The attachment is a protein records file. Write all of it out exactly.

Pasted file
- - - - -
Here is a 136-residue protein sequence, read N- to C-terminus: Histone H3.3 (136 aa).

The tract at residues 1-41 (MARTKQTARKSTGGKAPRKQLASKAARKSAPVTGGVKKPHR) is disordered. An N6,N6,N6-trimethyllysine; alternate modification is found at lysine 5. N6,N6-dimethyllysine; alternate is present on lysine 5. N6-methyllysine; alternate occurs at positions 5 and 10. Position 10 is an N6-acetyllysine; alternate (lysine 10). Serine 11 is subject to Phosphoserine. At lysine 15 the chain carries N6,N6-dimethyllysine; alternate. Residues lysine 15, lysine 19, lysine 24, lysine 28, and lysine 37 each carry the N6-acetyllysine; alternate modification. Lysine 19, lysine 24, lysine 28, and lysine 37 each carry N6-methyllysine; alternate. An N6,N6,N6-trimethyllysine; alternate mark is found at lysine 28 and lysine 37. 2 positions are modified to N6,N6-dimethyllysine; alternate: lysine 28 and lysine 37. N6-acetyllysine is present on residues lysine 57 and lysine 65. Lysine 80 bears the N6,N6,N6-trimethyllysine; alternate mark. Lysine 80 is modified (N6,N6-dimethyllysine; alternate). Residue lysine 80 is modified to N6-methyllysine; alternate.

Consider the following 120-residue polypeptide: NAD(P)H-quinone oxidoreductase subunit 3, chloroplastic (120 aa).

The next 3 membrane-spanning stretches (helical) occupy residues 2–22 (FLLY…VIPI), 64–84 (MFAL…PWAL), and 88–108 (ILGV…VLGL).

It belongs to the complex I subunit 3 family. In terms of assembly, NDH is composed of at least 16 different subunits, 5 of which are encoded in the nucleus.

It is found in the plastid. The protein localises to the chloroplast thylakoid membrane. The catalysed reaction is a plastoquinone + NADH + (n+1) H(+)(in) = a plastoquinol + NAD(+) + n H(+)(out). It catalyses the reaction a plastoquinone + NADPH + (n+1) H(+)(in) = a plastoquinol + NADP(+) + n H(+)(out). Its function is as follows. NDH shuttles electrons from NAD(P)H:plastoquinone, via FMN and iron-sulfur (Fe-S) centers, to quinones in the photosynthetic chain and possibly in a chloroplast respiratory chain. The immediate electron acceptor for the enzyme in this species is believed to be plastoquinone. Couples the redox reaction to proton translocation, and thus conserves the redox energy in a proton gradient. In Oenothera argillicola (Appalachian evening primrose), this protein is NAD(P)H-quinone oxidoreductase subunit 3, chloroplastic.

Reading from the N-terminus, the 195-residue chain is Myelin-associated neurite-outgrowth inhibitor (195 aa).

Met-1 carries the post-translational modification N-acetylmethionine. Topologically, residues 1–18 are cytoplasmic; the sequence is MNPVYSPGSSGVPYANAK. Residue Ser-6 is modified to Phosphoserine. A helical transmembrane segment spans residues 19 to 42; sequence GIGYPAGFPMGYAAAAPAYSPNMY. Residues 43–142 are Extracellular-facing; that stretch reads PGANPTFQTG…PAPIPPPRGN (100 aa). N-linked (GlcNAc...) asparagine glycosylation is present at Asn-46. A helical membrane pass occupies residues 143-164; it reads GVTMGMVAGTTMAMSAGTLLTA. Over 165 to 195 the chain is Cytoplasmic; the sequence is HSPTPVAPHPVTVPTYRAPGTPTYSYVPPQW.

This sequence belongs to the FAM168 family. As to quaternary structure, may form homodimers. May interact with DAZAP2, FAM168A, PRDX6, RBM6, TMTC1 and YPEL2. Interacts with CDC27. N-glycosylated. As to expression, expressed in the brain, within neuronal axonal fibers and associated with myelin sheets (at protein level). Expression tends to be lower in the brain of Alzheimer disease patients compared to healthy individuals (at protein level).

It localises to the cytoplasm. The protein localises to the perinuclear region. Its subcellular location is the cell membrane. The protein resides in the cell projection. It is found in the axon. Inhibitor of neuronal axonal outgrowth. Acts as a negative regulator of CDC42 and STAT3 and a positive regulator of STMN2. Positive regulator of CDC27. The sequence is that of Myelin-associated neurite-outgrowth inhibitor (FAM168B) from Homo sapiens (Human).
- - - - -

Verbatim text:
Here is a 136-residue protein sequence, read N- to C-terminus: Histone H3.3 (136 aa).

The tract at residues 1-41 (MARTKQTARKSTGGKAPRKQLASKAARKSAPVTGGVKKPHR) is disordered. An N6,N6,N6-trimethyllysine; alternate modification is found at lysine 5. N6,N6-dimethyllysine; alternate is present on lysine 5. N6-methyllysine; alternate occurs at positions 5 and 10. Position 10 is an N6-acetyllysine; alternate (lysine 10). Serine 11 is subject to Phosphoserine. At lysine 15 the chain carries N6,N6-dimethyllysine; alternate. Residues lysine 15, lysine 19, lysine 24, lysine 28, and lysine 37 each carry the N6-acetyllysine; alternate modification. Lysine 19, lysine 24, lysine 28, and lysine 37 each carry N6-methyllysine; alternate. An N6,N6,N6-trimethyllysine; alternate mark is found at lysine 28 and lysine 37. 2 positions are modified to N6,N6-dimethyllysine; alternate: lysine 28 and lysine 37. N6-acetyllysine is present on residues lysine 57 and lysine 65. Lysine 80 bears the N6,N6,N6-trimethyllysine; alternate mark. Lysine 80 is modified (N6,N6-dimethyllysine; alternate). Residue lysine 80 is modified to N6-methyllysine; alternate.

Consider the following 120-residue polypeptide: NAD(P)H-quinone oxidoreductase subunit 3, chloroplastic (120 aa).

The next 3 membrane-spanning stretches (helical) occupy residues 2–22 (FLLY…VIPI), 64–84 (MFAL…PWAL), and 88–108 (ILGV…VLGL).

It belongs to the complex I subunit 3 family. In terms of assembly, NDH is composed of at least 16 different subunits, 5 of which are encoded in the nucleus.

It is found in the plastid. The protein localises to the chloroplast thylakoid membrane. The catalysed reaction is a plastoquinone + NADH + (n+1) H(+)(in) = a plastoquinol + NAD(+) + n H(+)(out). It catalyses the reaction a plastoquinone + NADPH + (n+1) H(+)(in) = a plastoquinol + NADP(+) + n H(+)(out). Its function is as follows. NDH shuttles electrons from NAD(P)H:plastoquinone, via FMN and iron-sulfur (Fe-S) centers, to quinones in the photosynthetic chain and possibly in a chloroplast respiratory chain. The immediate electron acceptor for the enzyme in this species is believed to be plastoquinone. Couples the redox reaction to proton translocation, and thus conserves the redox energy in a proton gradient. In Oenothera argillicola (Appalachian evening primrose), this protein is NAD(P)H-quinone oxidoreductase subunit 3, chloroplastic.

Reading from the N-terminus, the 195-residue chain is Myelin-associated neurite-outgrowth inhibitor (195 aa).

Met-1 carries the post-translational modification N-acetylmethionine. Topologically, residues 1–18 are cytoplasmic; the sequence is MNPVYSPGSSGVPYANAK. Residue Ser-6 is modified to Phosphoserine. A helical transmembrane segment spans residues 19 to 42; sequence GIGYPAGFPMGYAAAAPAYSPNMY. Residues 43–142 are Extracellular-facing; that stretch reads PGANPTFQTG…PAPIPPPRGN (100 aa). N-linked (GlcNAc...) asparagine glycosylation is present at Asn-46. A helical membrane pass occupies residues 143-164; it reads GVTMGMVAGTTMAMSAGTLLTA. Over 165 to 195 the chain is Cytoplasmic; the sequence is HSPTPVAPHPVTVPTYRAPGTPTYSYVPPQW.

This sequence belongs to the FAM168 family. As to quaternary structure, may form homodimers. May interact with DAZAP2, FAM168A, PRDX6, RBM6, TMTC1 and YPEL2. Interacts with CDC27. N-glycosylated. As to expression, expressed in the brain, within neuronal axonal fibers and associated with myelin sheets (at protein level). Expression tends to be lower in the brain of Alzheimer disease patients compared to healthy individuals (at protein level).

It localises to the cytoplasm. The protein localises to the perinuclear region. Its subcellular location is the cell membrane. The protein resides in the cell projection. It is found in the axon. Inhibitor of neuronal axonal outgrowth. Acts as a negative regulator of CDC42 and STAT3 and a positive regulator of STMN2. Positive regulator of CDC27. The sequence is that of Myelin-associated neurite-outgrowth inhibitor (FAM168B) from Homo sapiens (Human).